-waterfall drapery

Please note this is a tutorial, the pieces may scale up well but they are not a one size fits all pattern.

First published in 2005
The waterfall is an extremely graceful type of drapery used in costumes depicting the mid-late Victorian era. They can be seen in many costumes in the stage production of The Phantom of The Opera and in movies such as Bram Stoker’s Dracula (Mina’s green silk dress when she first meets Dracula in London). They are even used in non Victorian costuming such as Star Wars (one of Padme’s night dresses in Episode III.)


The question of how to make these has come up many times recently (please note, and while I was happy with how I created the drapery for my first Blue dress and Hannibal drapery, it was trial and error. There must be an easy way to work out how your drapery is going to look.

And there is.

In my trial and error I had noticed that the top edge that is pleated and the curve of the free edge work to create the flare and curve of the base shape. So I decided to test with graph paper to show how this worked. I used this new method to drape my Australian version Wishing Dress from Phantom of the Opera.



Since creating this page, I have refined the method. I have replaced the original files with the newly updated graphics. The pattern here is as close to my original as I could make with the simplest measurements possible.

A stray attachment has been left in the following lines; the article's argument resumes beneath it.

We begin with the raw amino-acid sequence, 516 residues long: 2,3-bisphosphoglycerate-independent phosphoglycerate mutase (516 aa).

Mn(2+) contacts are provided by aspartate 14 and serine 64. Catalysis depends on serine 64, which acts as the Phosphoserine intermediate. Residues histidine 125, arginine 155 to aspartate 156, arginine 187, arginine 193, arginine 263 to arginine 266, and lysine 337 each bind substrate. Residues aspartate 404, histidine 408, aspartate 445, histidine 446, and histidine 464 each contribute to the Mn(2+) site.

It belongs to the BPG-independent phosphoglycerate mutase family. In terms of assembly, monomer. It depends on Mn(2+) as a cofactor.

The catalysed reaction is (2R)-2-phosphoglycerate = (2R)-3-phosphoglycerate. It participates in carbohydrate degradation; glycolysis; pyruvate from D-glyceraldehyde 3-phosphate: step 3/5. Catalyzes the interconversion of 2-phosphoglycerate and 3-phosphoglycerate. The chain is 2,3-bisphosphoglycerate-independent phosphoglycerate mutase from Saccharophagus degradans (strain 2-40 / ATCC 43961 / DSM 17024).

plotting the drapery

1) I first of all started by drawing what the final drapery would look like folded to shape, I used the colour blue to indicate the reverse side of the folds. If you have a photo of what you are aiming for this can help greatly as you can work with your measurements in place of the original, or adjust to what is most flattering to your proportions. I extended the lines of the sides to meet in an apex. This is to help align each fold in the diagrams.

2) To create the pattern in scale I started by using the length of the CENTRE BACK line. I used 120cm for the length, added 40cm for the extended line, and out 50cm for the widest part. This happened to be 26cm from the bottom.

3) The drapery is essentially a flared pleat and thus the top is much narrower than the bottom of each fold. This results in a curved top and bottom edge. To make sure the folds are evenly and accurately drawn i extended 40cm down the diagonal line to create a waist edge approximately 15cm across.

4) I draw this shape onto a piece of paper and indicate the folds by numbering each section from bottom to top. I do this on both sides of the paper. To illustrate this I have coloured the corresponding front and back of the shape- pale blue for the front, mid blue for the reverse.


5) I start by placing the first fold on the paper and drew a line down the edges. This then matches up to the next section which is also marked on the paper. I repeat this until the last section is marked.


This line can then be smoothed and the amount of fabric needed for each half can be found. Note the lining will require the same amount of fabric.


This basic method can work for any style of waterfall drapery you want. The method is the same but the repeating shape will be different depending on whether you want a greater or lesser number of folds and how flared or straight you want the shape to be. The following two show how the drapery can be made to have few, shallow folds or many flared folds.

One can cut the striped fabric on the diagonal or across for different effects as well, these are simply examples to show how the different shapes can create different effects. I hope to show how I created the drapery for my first Blue Dress which is cut from a narrow rectangle in the centre and triangular pieces down at the sides, cut on the bias. I also hope to show how to cut the apron and pannier drapery as well.

dr04      dr10 dr11 dr12

dr14 dr13  dr16    dr15